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Today's Stichomancy for Richard Branson

The first excerpt represents the past or something you must release, and is drawn from The Dunwich Horror by H. P. Lovecraft:

with an iron clasp, was in another unknown alphabet - this one of a very different cast, and resembling Sanskrit more than anything else. The old ledger was at length given wholly into the charge of Dr Armitage, both because of his peculiar interest in the Whateley matter, and because of his wide linguistic learning and skill in the mystical formulae of antiquity and the middle ages. Armitage had an idea that the alphabet might be something esoterically used by certain forbidden cults which have come down from old times, and which have inherited many forms and traditions from the wizards of the Saracenic world. That question, however, he

The Dunwich Horror
The second excerpt represents the present or the deciding factor of the moment, and is drawn from St. Ives by Robert Louis Stevenson:

'I make you my compliment,' said I. 'You are able to take care of yourself, and that is a good trait. But, my good man! let us look at this matter dispassionately. You are not a coward, and no more am I; we are both men of excellent sense; I have good reason, whatever it may be, to keep my concerns to myself and to walk alone. Now I put it to you pointedly, am I likely to stand it? Am I likely to put up with your continued and - excuse me - highly impudent INGERENCE into my private affairs?'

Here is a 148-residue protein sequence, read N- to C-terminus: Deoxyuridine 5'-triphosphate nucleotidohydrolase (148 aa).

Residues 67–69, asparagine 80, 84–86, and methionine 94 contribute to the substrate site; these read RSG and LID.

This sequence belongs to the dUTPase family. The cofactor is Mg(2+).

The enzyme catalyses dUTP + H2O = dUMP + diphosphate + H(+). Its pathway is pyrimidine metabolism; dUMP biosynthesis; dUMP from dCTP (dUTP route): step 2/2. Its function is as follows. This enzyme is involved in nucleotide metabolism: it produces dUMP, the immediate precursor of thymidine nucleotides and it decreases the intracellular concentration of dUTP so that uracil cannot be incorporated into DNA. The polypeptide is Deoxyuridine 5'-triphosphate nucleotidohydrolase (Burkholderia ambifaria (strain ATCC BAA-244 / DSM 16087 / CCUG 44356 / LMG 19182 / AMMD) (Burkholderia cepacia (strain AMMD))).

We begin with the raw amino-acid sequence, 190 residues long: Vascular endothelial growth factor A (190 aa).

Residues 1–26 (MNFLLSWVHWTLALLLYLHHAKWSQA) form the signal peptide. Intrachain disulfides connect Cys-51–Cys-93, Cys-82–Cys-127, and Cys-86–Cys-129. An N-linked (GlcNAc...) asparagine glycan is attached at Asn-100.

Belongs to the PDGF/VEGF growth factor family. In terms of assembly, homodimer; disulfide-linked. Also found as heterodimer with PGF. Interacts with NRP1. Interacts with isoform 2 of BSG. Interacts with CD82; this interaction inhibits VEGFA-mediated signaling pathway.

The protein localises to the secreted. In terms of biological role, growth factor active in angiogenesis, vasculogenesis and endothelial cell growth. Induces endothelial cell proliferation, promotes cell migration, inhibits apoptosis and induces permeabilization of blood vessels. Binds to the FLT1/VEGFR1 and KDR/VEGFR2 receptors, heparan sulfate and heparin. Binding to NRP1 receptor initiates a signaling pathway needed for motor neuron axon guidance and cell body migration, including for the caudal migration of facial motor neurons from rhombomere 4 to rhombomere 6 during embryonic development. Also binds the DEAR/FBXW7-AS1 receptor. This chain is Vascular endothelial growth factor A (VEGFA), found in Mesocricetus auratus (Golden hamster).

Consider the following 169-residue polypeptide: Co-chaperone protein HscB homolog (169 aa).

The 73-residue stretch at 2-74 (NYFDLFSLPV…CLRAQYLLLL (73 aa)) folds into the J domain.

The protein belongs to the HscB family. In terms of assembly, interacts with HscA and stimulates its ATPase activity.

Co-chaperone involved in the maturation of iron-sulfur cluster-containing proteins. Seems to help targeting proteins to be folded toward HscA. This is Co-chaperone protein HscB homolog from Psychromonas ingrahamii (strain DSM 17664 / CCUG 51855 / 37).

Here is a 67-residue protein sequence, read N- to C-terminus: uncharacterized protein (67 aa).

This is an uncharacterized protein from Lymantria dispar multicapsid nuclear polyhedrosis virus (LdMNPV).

'Another French word,' says he composedly.

'Oh! damn your French words!' cried I. 'You seem to be a Frenchman yourself!'

The third excerpt represents the future or something you must embrace, and is drawn from The Profits of Religion by Upton Sinclair:

the days of William the Norman, who took possession of Britain with his sword, and in order to keep possession for himself and his heirs, distributed the land among his nobles and prelates. In those days, you understand, a high ecclesiastic was a man of war, who did not stoop to veil his predatory nature under pretense of philanthropy; the abbots and archbishops, of William wore armor and had their troops of knights like the barons and the dukes. William gave them vast tracts, and at the same time he gave them orders which they obeyed. Says the English chronicler, "Stark he was. Bishops he stripped of their bishopricks, abbots of their abbacies". Green tells us that "the dependencie of the church on